Prior to this most recent revision of EPCRS, the only way to correct a participant’s defaulted plan loan, without tax consequences, would be to report the failure as a deemed taxable distribution to the participant and then file a VCP and pay a user fee. Under the new EPCRS guidelines, a plan sponsor may self-correct a loan default (i.e., the failure to repay a plan loan according to plan terms) by (i) a single-sum corrective payment equal to the amount that the affected participant would have paid to the plan if there was no failure, plus interest accrued on the missed payments; (ii) reamortizing the outstanding balance of the loan, including accrued interest, over the remaining payment schedule of the original term; or (iii) any combination of (i) and (ii). The participant is responsible for paying the corrective payment and the employer is responsible for accrued interest, which should be determined at a rate equal to the greater of the plan loan interest rate or the rate of return under the plan.

Plan sponsors should be aware that a loan failure could be viewed by the Department of Labor[ii] (DOL) as a breach of fiduciary duty (a prohibited transaction) due to the failure to comply with the 401(k) plan provisions describing how the loan will be repaid, and could result in excise taxes. Technically, the way to correct the fiduciary violation would be to submit a filing under the DOL’s Voluntary Fiduciary Correction Program (the “VFCP”), which first requires a VCP compliance statement from the IRS. If a plan sponsor takes advantage of the IRS’s new guidance allowing self-correction of a loan failure, then the plan sponsor will not receive a VCP compliance statement and therefore would not be eligible to submit a VFCP filing to the DOL.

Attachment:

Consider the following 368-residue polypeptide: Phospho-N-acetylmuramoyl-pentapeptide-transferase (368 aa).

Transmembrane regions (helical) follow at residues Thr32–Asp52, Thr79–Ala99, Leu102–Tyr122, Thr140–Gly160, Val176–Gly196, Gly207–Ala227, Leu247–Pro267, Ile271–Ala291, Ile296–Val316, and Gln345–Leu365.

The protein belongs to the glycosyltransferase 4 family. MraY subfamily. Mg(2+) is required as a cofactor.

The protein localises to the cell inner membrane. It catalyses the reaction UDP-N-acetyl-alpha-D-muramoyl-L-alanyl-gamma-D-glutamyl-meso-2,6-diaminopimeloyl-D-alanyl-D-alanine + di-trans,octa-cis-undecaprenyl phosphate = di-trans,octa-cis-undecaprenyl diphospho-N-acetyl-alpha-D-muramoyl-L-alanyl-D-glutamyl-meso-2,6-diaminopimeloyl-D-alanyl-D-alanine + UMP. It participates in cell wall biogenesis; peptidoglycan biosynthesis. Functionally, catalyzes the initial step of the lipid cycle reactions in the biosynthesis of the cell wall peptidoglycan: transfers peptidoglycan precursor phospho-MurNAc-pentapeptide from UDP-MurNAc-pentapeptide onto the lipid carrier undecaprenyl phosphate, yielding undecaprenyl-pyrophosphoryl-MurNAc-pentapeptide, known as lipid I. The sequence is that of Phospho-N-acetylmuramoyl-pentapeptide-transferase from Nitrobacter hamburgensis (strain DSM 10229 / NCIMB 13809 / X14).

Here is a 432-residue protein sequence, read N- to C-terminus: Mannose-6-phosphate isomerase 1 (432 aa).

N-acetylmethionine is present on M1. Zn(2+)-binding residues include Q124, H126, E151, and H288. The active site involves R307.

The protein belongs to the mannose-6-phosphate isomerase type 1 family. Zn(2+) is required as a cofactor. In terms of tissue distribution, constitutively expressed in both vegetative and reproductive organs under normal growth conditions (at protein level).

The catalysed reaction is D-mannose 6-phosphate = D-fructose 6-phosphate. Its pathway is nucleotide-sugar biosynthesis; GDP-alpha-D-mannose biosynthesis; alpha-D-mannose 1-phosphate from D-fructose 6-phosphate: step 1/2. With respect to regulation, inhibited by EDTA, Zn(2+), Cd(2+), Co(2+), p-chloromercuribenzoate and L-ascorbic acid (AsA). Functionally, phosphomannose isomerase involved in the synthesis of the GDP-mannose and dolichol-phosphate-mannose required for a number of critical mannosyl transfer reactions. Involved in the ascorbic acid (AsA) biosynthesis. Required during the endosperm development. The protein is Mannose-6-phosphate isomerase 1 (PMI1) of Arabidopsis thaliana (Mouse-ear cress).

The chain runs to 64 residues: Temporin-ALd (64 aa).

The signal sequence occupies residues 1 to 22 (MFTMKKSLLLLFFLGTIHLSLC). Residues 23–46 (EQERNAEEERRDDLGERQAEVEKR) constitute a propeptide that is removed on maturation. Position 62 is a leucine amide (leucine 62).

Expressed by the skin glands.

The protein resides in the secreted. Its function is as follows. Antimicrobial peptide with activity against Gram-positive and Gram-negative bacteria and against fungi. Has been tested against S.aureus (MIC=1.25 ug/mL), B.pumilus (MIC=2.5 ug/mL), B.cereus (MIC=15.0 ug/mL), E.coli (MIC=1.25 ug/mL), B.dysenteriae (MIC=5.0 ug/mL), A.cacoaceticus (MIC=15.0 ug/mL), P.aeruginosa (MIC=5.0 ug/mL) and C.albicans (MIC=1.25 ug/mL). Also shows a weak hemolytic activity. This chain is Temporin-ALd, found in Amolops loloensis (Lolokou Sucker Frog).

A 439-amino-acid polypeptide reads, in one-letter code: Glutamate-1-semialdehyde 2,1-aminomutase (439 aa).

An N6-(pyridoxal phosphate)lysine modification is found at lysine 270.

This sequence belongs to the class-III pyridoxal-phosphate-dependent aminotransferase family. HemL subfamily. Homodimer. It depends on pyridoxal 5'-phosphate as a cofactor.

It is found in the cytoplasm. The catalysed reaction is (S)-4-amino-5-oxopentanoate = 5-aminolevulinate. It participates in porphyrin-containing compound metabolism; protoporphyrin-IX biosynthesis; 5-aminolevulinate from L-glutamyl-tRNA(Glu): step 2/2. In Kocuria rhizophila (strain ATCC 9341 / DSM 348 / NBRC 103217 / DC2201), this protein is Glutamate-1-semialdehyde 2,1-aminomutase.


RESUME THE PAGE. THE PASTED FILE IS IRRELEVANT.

Consequently, we (Isler Dare PC[iii]) recommend that each plan sponsor addressing plan loan failures evaluate its particular circumstances to determine an appropriate correction method.